DISCUSSION: As we turn the clocks back to November 21 - 23, 1992, there was a truly impressive tornado outbreak which slammed portions of the Southeast and the Mid-Atlantic states. As quoted from the "This Day in Weather History" team:
"During this particular severe weather event, there was no break in tornado activity from 1:30 pm on the 21st when the tornadoes started in Texas until 7:30 am on the 23rd when the last tornadoes lifted in North Carolina. On this date, severe thunderstorms spawned six tornadoes within 70 minutes in the Houston metro area. At one time, there were three on the ground in Harris County. The strongest, an F4, tracked 20 miles through the eastern suburbs of Houston destroying 200 homes and damaging 1,000 more. In total, 23 tornadoes struck Mississippi and Alabama. An F4 tornado killed 12 people on a 128-mile track through 7 Mississippi counties. The deadliest tornado of 1992, an F4 tornado killed 12 people on a 128-mile path through 7 counties in Mississippi."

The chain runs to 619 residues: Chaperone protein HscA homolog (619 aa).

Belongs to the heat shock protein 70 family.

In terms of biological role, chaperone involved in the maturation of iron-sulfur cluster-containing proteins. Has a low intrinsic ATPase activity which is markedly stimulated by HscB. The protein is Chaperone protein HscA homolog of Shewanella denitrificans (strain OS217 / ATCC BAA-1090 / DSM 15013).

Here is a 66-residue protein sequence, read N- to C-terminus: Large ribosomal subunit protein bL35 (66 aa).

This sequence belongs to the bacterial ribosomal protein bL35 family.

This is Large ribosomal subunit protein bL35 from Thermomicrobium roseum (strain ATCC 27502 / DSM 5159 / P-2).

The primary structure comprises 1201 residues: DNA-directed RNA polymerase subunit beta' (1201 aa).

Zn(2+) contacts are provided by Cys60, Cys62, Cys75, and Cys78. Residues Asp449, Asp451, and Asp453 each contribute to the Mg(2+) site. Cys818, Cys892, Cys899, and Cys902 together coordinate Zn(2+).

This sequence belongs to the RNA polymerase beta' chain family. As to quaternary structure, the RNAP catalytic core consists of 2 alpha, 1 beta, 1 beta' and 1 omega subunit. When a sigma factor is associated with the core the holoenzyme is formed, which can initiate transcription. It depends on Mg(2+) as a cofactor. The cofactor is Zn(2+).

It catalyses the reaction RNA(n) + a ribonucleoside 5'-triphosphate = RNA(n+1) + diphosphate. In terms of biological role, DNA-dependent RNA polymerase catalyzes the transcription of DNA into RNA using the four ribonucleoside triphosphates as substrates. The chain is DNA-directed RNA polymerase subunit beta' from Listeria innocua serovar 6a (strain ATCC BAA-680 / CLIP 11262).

Thus, this story reinforces the point that regardless of the time of year, there is always a threat for deep convective storm outbreaks across various parts of the nation. Moreover, that people should always be prepared for the coincident impacts of higher-impact severe weather events.
To learn more about this historic severe weather event from back in November of 1992, click on either this link or this other link.
To learn more about other past historic weather events from around the world, be sure to click here!
©2017 Meteorologist Jordan Rabinowitz